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State of New Jersey Department of Environmental Protection
State of New Jersey Department of Environmental Protection

Federal Advisory Updates - 2004

Advisories on fish consumption can change to protect public health as new data are collected and reviewed by state and federal agencies.  Also, these agencies on occasion offer different advice for fish consumption.  New Jersey is working with other agencies and is committed to developing the most useful, consistent advice possible.  For the latest information, call one of the numbers below.

Federal Advice on Mercury in Fish and Shellfish

2004 EPA and FDA Advice For: Women Who Might Become Pregnant
Women Who are Pregnant, Nursing Mothers, Young Children

Fish and shellfish are an important part of a healthy diet. Fish and shellfish contain high-quality protein and other essential nutrients, are low in saturated fat, and contain omega-3 fatty acids. A well-balanced diet that includes a variety of fish and shellfish can contribute to heart health and children's proper growth and development. So, women and young children in particular should include fish or shellfish in their diets due to the many nutritional benefits.

However, nearly all fish and shellfish contain traces of mercury. For most people, the risk from mercury by eating fish and shellfish is not a health concern. Yet, some fish and shellfish contain higher levels of mercury that may harm an unborn baby or young child's developing nervous system. The risks from mercury in fish and shellfish depend on the amount of fish and shellfish eaten and the levels of mercury in the fish and shellfish. Therefore, the Food and Drug Administration (FDA) and the Environmental Protection Agency (EPA) are advising women who may become pregnant, pregnant women, nursing mothers, and young children to avoid some types of fish and eat fish and shellfish that are lower in mercury.

By following these 3 recommendations for selecting and eating fish or shellfish, women and young children will receive the benefits of eating fish and shellfish and be confident that they have reduced their exposure to the harmful effects of mercury.

  1. Do not eat Shark, Swordfish, King Mackerel, or Tilefish because they contain high levels of mercury.
  2. Eat up to 12 ounces (2 average meals) a week of a variety of fish and shellfish that are lower in mercury.
    • Five of the most commonly eaten fish that are low in mercury are shrimp, canned light tuna, salmon, pollock, and catfish.
    • Another commonly eaten fish, albacore ("white") tuna has more mercury than canned light tuna. So, when choosing your two meals of fish and shellfish, you may eat up to 6 ounces (one average meal) of albacore tuna per week.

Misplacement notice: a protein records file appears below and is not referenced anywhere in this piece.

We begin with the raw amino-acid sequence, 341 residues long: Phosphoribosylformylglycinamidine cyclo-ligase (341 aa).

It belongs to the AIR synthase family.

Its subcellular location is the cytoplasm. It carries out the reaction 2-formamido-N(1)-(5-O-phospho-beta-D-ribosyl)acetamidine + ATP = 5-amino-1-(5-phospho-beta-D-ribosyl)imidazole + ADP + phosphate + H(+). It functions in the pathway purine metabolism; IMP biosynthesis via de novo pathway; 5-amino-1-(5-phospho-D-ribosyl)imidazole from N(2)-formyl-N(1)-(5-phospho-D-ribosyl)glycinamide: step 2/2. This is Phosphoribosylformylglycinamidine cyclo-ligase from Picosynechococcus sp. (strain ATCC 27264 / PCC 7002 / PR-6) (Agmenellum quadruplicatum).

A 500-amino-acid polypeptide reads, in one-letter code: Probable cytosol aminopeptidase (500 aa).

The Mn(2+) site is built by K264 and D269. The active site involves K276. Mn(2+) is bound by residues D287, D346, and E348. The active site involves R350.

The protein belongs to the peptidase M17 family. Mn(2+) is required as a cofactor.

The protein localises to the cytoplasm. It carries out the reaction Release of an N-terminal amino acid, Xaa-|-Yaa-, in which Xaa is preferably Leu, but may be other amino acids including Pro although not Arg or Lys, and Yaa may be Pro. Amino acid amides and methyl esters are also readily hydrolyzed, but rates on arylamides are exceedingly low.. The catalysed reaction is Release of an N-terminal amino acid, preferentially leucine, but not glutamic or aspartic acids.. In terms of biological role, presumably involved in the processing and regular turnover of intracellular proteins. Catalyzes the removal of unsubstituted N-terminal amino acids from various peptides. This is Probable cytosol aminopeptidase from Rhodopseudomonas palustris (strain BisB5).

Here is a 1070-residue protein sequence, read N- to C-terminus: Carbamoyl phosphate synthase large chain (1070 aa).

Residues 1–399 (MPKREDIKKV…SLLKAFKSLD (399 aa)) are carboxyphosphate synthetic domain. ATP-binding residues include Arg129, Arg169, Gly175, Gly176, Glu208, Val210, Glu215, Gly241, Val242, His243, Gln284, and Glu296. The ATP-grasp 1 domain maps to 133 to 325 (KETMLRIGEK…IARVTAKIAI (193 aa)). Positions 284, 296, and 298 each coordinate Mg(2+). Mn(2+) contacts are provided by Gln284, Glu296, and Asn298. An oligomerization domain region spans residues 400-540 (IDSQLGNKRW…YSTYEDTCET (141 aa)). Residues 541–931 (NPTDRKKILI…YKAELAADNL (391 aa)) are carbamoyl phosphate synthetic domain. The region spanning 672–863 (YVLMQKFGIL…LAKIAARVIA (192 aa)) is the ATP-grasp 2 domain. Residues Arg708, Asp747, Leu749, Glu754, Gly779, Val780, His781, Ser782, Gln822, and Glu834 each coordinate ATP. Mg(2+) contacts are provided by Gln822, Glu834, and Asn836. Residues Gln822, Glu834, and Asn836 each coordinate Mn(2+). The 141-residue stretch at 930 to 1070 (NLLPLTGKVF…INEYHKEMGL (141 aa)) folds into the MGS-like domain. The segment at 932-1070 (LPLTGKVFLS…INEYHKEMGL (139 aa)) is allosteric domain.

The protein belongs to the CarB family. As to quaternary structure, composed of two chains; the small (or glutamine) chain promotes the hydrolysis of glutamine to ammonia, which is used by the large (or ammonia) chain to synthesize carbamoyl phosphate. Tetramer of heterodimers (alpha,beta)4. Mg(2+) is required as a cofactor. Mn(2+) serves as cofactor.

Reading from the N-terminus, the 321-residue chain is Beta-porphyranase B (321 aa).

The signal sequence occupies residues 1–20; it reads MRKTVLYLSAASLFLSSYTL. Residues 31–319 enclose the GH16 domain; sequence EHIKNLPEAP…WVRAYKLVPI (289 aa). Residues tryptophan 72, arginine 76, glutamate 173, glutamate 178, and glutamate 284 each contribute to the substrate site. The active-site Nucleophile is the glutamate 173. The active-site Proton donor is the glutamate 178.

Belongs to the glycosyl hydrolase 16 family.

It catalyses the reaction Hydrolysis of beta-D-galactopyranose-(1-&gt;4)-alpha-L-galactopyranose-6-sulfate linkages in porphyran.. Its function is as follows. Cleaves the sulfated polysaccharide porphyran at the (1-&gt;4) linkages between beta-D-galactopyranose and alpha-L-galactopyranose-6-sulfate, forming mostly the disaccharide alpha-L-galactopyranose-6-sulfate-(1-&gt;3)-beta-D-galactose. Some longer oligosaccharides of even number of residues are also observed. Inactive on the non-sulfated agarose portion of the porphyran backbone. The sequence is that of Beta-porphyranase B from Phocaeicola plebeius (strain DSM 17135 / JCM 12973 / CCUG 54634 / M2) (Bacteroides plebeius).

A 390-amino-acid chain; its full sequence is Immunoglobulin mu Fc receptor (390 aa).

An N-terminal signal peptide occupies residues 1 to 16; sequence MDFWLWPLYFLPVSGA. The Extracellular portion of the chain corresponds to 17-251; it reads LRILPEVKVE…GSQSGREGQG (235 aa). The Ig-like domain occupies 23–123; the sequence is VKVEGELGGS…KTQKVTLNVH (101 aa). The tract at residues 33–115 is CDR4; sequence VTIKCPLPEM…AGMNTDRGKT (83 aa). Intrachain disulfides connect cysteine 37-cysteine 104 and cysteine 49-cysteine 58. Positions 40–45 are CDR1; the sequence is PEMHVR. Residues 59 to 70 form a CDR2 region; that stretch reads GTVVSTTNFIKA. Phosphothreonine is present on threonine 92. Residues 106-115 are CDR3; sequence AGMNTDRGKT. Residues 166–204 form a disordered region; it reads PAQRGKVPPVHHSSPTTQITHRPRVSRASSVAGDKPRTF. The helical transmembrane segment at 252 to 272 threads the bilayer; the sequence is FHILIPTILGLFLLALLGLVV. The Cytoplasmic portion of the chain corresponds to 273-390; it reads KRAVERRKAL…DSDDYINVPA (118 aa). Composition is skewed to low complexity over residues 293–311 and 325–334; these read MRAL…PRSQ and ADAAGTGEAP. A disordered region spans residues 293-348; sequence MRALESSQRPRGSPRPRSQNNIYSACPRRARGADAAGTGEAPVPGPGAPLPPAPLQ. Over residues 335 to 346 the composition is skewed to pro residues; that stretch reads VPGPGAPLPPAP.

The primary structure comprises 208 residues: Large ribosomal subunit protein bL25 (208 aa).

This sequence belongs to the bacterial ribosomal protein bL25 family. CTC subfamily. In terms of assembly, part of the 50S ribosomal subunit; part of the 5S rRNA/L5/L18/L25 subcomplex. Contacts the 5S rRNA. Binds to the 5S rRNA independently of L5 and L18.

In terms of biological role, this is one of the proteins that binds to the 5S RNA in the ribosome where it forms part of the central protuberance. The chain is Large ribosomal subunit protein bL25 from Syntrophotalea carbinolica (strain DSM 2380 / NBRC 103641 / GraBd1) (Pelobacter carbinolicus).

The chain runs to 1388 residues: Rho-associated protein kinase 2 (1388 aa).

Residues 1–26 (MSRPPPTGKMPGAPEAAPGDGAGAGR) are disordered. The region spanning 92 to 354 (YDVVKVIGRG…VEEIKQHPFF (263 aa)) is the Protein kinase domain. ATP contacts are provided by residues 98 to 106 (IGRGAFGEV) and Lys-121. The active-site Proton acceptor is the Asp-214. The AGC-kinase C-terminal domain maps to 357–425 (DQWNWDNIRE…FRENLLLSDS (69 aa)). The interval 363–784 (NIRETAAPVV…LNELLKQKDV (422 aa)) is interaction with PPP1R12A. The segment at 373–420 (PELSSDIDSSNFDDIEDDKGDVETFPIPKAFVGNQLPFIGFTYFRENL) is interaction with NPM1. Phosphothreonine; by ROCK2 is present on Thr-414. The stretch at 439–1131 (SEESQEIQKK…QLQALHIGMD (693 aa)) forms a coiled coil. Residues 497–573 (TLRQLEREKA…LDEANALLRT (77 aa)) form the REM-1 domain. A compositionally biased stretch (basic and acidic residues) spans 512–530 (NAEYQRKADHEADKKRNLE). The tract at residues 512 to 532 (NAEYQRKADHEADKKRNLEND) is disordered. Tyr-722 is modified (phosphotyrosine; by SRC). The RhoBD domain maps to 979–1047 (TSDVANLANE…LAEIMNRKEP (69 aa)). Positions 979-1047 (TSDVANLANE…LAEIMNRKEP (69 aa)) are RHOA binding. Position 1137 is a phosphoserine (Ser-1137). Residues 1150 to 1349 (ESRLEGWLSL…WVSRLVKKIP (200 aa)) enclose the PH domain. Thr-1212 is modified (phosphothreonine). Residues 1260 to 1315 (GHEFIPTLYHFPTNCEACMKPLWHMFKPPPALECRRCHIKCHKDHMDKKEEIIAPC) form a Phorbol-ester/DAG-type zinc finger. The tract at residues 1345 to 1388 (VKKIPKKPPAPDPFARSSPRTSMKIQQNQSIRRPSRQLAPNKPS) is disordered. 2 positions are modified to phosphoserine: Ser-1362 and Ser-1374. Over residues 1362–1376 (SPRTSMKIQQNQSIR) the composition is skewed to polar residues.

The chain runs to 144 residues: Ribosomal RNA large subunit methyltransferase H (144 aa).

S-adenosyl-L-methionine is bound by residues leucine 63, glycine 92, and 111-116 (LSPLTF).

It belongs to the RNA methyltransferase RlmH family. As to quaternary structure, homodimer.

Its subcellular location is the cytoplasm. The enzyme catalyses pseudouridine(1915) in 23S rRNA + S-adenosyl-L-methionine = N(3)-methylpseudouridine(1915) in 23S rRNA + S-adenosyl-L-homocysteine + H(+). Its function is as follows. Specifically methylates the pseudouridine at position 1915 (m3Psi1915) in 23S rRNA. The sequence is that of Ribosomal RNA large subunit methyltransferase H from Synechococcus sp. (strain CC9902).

3. Check local advisories about the safety of fish caught by family and friends in your local lakes, rivers, and coastal areas. If no advice is available, eat up to 6 ounces (one average meal) per week of fish you catch from local waters, but don't consume any other fish during that week.

Follow these same recommendations when feeding fish and shellfish to your young child, but serve smaller portions.

If you would like further information, please contact one of the agencies below.

Some of the advisories listed herein may be changing. For the most up-to-date information, please contact:

NJ Department of Environmental Protection
NJ Department of Health and Senior Services

For background information contact: State and Local libraries for Administrative Code 7:25-14,18A

For information on other advisories:

DE Department of Natural Resources and Environmental Control (302) 739-4506
NY Department of Health 1-800-458-1158 ext. 27815
PA Department of Environmental Protection (717) 787-9637


US Food and Drug Administration, 1-888-SAFEFOOD or Seafood Hotline @ 1-800-FDA-4010
or http://www.cfsan.fda.gov/seafood1.html

 US Environmental Protection Agency


Office of Science
Dr. Gary A. Buchanan, Manager
428 East State Street
P.O. Box 409
Trenton, NJ 08625

Phone: (609) 984-6070
Fax: (609) 777-2852

For Information regarding this site, please contact Terri Tucker.

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Copyright State of New Jersey, 1996-2009
P. O. Box 402
Trenton, NJ 08625-0402

Last Updated: December 2, 2009